It’s been 25 years since Bill Sak studied acting with Dustin Hoffman and Barbra Streisand at the Theatre Studio of New York. He has since watched them win Academy Awards, and admits to envy.

Sak has traveled a less illustrious road: For the last 14 years, he’s slung bottled water over his shoulder as Ray, the Sparkletts delivery man.

In each commercial he drives his truck into a different situation and dispenses water and advice. Typical of the 12 he’s filmed: A family’s roadside cafe is failing until Ray convinces them that bottled water will improve the coffee.

Then there’s the one with the sweet old lady, who offers Ray fresh-baked cookies as he tosses a bone to her bloodhound, Leon--all the while extolling the virtues of his product.


“Thank God for commercials,” Sak, 46, said smiling. “They give me the latitude to go out and do Equity Waiver theater. I would pay to do it.”

At home, Sak is as friendly and accommodating as his Sparkletts character, pointing out the hot tub he built himself, the swimming pool he’s had redone and stacks of lumber for the redwood deck he plans to construct with his own hands.

“I’m redoing the three upstairs bedrooms,” Sak said of the Hollywood Hills home he bought in 1974. “The house was in such bad shape and so cheap, I put the down payment on my Master Charge card and paid it off with a Cadillac commercial I did that year.”

He hopes to borrow against his home to buy a small theater. “My dream is to have my own theater where I can put on original material,” he said.


Among the plays he’d like to produce are his own. A writer-turned-actor, unmarried, unattached, Sak pounds the typewriter keys late into the night.

He doesn’t like being noticed when he goes out, but is even more uncomfortable when he sees himself on television. He always leaves the room, he said, when his commercial is aired. That’s why he likes character parts--he says he’s able to lose himself in them--especially the ones he writes.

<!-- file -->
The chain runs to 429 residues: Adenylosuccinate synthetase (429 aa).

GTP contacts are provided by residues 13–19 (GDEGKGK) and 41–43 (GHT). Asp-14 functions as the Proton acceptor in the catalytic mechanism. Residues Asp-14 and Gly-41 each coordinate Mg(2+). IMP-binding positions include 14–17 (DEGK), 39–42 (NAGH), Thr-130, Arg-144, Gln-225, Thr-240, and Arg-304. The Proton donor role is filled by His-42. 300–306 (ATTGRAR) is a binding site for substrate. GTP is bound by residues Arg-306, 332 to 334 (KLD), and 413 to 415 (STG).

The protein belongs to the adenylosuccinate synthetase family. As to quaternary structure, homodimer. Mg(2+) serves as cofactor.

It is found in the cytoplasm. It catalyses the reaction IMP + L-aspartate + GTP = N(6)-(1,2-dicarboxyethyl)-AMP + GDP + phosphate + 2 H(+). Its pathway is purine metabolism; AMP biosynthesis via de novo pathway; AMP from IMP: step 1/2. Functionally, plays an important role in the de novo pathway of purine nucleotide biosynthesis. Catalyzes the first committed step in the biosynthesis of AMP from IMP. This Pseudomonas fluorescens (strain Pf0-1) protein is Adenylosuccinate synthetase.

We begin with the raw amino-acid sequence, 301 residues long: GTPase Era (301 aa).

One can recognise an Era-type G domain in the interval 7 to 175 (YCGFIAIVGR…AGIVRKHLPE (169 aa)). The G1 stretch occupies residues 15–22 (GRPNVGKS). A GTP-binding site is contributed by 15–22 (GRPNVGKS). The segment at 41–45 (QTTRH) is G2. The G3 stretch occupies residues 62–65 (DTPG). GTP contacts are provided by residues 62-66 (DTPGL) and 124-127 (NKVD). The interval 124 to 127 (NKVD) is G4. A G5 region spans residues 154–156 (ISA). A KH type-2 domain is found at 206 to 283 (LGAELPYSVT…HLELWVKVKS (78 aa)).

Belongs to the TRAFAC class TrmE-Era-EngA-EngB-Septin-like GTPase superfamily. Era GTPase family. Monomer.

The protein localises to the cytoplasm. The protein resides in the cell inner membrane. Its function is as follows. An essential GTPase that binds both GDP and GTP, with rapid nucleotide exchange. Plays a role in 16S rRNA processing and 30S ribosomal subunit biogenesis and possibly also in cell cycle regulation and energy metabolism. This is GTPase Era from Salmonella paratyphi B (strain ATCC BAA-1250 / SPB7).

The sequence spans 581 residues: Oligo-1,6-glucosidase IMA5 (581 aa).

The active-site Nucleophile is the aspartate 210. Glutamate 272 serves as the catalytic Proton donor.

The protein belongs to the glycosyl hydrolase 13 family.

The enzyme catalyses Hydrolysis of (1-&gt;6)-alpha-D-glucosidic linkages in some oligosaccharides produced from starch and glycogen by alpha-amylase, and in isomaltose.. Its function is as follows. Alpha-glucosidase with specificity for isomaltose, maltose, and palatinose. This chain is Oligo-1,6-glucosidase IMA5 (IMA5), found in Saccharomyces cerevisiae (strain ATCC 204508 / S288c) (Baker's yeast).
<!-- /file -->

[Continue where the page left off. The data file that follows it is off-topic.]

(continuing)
“My original love is writing. That’s what I studied at the University of North Dakota; then I became a newspaperman. Between writing obits and checking the police blotter I realized I couldn’t take it.”

Sak left North Dakota and his father’s wholesale news distribution business and moved to New York to study acting.


“I wanted to act, but I thought it was like asking to be King of England. I knew somebody had the job,” he smiles, “but I wasn’t sure how to get hired.”

Sak became the janitor at the Theatre Studio and slept there. He joined a gym so he could shower, persevering for months until he became a member of the Cecilwood Theater in upstate New York.

He joined several more stock companies, and held the usual out-of-work-actor jobs--waiter, construction worker, carpenter. He finally made it to Broadway in “The Great White Hope” with James Earl Jones, in which he played a variety of roles.

Then he worked the sound and lighting at the Village Gate jazz club for six years, until ErrollGarner hired him as his road manager. But Sak missed acting and after two years he decided to give it a try here in 1969.


“I played a lot of basketball and wrote a lot of screenplays, since I couldn’t find any acting jobs. Fortunately, I also did some carpentry work for (commercial director) Stu Hagmann and he gave me that Cadillac commercial. I did 8 to 10 commercials that year and couldn’t believe my luck.”

By the time he did a Texaco spot with Bob Hope, he was a believer. Then came the audition for the Sparkletts commercial.

“I was so sure I didn’t get the part that I tore up the script as soon as I walked out the door,” Sak said. “They had seen all kinds of guys. They wanted a blonde and later they told me all they were getting was surfers or rednecks. When they saw my video, they said I was their guy.

“I’m glad, because I love what I’m doing.”